I've started swimming again. The University where I presently work part-time has a splendid 25-metre-long pool which is available for a modest fee deducted directly by Payroll.
I was 27 before I started swimming in earnest (most people prefer water.) That was only when my wife, a former Lifeguard, persuaded me that it would be fun. I have a fear of drowning, you see, stemming from a single childhood incident when a morbidly obese bitch put a deflated rubber ring around me before throwing me into the deep end. She was the resident schools' pool attendant in the 1980s. Her idea of "lifesaving" technique was to prod at those in the pool with the hooked stick used to open and close the windows. Nobody ever saw her enter the water, but I distinctly remember her going ballistic once when somebody splashed her.
All of this background information is merely to establish that, as a nervy type, I prefer to take my swimming seriously. It is for this reason that I only go to the dedicated Lengths sessions at the pool. You turn up, decide whether you are a slow, medium or fast swimmer, get into lane, do a few lengths, get out, and go home. No diving, no messing about: simple as that.
Some people, however, seem to have trouble interpreting the rules. Take the person I encountered in the pool yesterday as an example. I first became aware of her when she kicked me. Fair enough, I hear you say, accidents do occasionally happen in swimming pools. I'd have agreed with you at the point at which she kicked me had she not, in lieu of apology, glowered at me for putting her off her stroke.
I, being quite a slow swimmer, was in the slow lane. My friend, as I will sarcastically call her, was a late-middle-aged lady in the adjacent medium lane. We were both, admittedly, close to the dividing tape, but even so she wouldn't have kicked me at all had she been actually swimming. I prefer to describe her performance in the water as being repetitive choreography. Imagine it, if you can: firstly, she put her face into the water, followed by an odd, flouncy gesture with the forearms as if trying to repel gnats. This was followed by a violent, kicking, outward movement of the legs before retrieving her head from the water for long enough to take another breath. Repeat ad nauseam.
It was the kicking movement that did for me, straight in my not inconsiderable gut, mere inches from my testicles. Then, as I said, she gave me the Ray of Disgust. The problem with her swimming technique - apart from the already established fact that it less resembled swimming as you or I would know it and fell clearly into the category of fannying about - is that it took her even longer to swim a length than me. Completely inappropriate behaviour for a Lengths session, I'm sure you'll agree.
I presume this is why, some minutes later, I encountered her a second time. Now, I don't know about you, but to me swimming a length involves travelling on the water from the wall at one end of the pool to the wall at the opposite end. The length of the pool = "a length." Sound logical to you? Good. Otherwise, what is the point in having men with rulers and tape measures design and build them to specification when a fortune could be saved by simply tiling the nearest crater and filling it up.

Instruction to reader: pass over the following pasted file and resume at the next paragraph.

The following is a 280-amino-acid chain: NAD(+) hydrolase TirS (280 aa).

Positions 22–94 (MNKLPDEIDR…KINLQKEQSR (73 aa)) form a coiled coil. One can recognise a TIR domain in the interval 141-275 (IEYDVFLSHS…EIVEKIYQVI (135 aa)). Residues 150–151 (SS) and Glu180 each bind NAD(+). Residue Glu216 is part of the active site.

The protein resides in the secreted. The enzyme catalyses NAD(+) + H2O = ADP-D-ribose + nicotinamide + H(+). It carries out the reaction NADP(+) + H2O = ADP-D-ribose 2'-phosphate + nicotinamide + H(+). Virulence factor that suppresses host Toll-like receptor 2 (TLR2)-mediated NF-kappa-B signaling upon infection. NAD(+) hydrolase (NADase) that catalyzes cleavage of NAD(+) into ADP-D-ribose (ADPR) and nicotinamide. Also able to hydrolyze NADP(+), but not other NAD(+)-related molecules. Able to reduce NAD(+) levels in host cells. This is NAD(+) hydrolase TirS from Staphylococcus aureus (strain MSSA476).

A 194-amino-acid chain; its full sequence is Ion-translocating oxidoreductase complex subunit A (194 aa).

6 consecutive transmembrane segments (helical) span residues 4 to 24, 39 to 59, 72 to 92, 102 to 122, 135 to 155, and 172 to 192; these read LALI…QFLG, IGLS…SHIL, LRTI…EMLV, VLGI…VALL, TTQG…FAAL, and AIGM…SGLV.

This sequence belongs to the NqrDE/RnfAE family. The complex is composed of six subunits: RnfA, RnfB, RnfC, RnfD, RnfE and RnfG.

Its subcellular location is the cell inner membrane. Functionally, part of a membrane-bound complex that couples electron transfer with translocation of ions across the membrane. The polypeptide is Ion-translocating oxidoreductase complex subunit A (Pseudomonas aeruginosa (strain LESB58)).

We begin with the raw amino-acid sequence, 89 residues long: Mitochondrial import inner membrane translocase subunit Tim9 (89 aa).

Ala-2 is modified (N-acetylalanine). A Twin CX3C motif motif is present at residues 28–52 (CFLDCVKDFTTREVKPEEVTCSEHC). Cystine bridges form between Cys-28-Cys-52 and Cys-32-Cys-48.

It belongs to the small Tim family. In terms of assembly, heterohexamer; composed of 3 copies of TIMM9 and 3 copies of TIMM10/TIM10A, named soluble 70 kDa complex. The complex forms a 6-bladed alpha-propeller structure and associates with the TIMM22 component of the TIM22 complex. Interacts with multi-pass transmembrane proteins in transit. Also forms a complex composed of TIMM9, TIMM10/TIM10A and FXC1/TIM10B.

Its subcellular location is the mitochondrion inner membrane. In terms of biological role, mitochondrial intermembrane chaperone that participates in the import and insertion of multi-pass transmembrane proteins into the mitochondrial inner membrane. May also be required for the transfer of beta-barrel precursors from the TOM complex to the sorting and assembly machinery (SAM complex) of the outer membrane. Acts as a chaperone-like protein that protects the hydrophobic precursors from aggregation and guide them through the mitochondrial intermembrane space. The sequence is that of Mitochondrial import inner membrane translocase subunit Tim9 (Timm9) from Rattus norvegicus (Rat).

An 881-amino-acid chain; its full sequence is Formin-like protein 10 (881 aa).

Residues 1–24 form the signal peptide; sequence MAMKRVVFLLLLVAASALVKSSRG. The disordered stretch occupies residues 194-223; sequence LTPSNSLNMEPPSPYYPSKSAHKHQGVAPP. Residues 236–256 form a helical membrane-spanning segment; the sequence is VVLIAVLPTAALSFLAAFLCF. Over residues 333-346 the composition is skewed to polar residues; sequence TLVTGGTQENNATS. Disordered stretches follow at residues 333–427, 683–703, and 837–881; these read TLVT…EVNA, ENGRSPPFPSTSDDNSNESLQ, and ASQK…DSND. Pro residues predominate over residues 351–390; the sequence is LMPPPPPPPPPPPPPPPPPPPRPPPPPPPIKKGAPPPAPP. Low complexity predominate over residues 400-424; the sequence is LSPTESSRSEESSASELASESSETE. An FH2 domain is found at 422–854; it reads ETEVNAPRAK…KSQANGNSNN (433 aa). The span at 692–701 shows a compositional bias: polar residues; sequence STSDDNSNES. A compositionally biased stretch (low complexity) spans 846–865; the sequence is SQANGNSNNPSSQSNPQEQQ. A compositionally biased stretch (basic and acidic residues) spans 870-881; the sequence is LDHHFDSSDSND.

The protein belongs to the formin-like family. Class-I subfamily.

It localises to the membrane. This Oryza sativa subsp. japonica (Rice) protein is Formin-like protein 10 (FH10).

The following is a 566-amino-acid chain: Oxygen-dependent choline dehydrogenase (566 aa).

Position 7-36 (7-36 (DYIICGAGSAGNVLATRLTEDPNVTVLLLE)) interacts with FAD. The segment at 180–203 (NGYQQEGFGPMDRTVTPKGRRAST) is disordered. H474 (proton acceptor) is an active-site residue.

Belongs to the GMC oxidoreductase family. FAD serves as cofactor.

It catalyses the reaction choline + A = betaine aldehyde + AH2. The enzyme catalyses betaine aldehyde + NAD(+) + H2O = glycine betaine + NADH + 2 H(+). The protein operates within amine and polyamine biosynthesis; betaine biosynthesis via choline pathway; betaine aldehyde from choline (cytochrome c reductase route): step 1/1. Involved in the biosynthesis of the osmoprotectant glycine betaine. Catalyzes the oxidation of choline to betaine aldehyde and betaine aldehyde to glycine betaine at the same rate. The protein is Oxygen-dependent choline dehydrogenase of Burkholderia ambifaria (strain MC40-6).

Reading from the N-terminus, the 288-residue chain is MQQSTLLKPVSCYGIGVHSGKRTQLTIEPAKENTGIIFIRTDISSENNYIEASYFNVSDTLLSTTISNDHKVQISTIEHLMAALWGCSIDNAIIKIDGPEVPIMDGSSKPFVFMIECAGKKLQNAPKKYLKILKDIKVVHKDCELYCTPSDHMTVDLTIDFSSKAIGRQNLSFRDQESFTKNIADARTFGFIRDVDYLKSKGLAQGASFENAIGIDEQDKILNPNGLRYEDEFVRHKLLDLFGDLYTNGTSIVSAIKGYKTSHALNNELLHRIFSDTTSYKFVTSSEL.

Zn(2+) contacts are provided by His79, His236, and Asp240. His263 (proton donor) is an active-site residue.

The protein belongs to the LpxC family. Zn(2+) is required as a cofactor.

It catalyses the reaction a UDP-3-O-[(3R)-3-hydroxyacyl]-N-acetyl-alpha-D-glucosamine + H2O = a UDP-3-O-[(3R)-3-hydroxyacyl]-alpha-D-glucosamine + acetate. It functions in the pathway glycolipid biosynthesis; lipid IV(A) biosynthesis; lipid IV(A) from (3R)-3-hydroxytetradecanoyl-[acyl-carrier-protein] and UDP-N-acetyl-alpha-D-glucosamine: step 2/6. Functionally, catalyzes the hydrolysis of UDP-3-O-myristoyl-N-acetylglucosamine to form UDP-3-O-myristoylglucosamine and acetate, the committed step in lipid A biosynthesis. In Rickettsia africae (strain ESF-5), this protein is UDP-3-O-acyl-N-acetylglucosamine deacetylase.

Anyway, I'd reached the wall at the deep end, the area of the pool where I feel most vulnerable when I become aware that my feet no longer reach the floor. There was a convoy of two other swimmers behind me. In need of a breather, I decided to let them go on ahead before I moved again. Leaving a respectful six feet or so between the lady in front and myself, I moved off into the empty space... and got hit sharply in the chest. My friend had decided to cross the tape and join the slow lane. However, my friend was one of those people who don't believe "a length" should include the full 25-metre length of the pool. She was a corner-cutter, and as she swam with her face down in the water, she didn't see me coming. I certainly didn't notice her approaching me from underwater until she hit me. Pulling her face out of the water, she gave me the familiar scowl for a second time.
This time, I'd inadvertently alerted the Lifeguard with the yelp I'd given out when struck. The Lifeguard came down from her ladder and asked if I was alright. I said I was and that I hadn't seen the lady coming. "No," said the Lifeguard, "you wouldn't have done. She wouldn't get out of the pool. She's just cut up three lanes of traffic after I asked her to leave the fast lane." The fast lane?
The third, and last, time astounded me most of all, primarily because I should have seen it coming and yet I managed to let it happen. By this time I'd decided to put as much distance between my friend and myself as possible, and made a point of checking on her progress before embarking on my next length. This particular time she was two-thirds of the pool's length in front of me when I decided it would be safe to start. I was amazed when, just over half-a-minute later, I'd nearly caught up with her. So I did what anybody would do - I swam into the overtaking lane intended for this purpose, and gave her wayward arms and legs a wide berth. I was nearly at the wall when she crashed headfirst into me. It was entirely my fault. After all, I'd forgotten her habit of corner-cutting while not looking where she was going.
I got the Ray again, and childishly retaliated by causing a splash with my feet. She got off lightly - I was only restrained from following my gut instinct by the thought that the Lifeguard would consequently be forced to evacuate the pool while she added an extra capful of bleach to the water.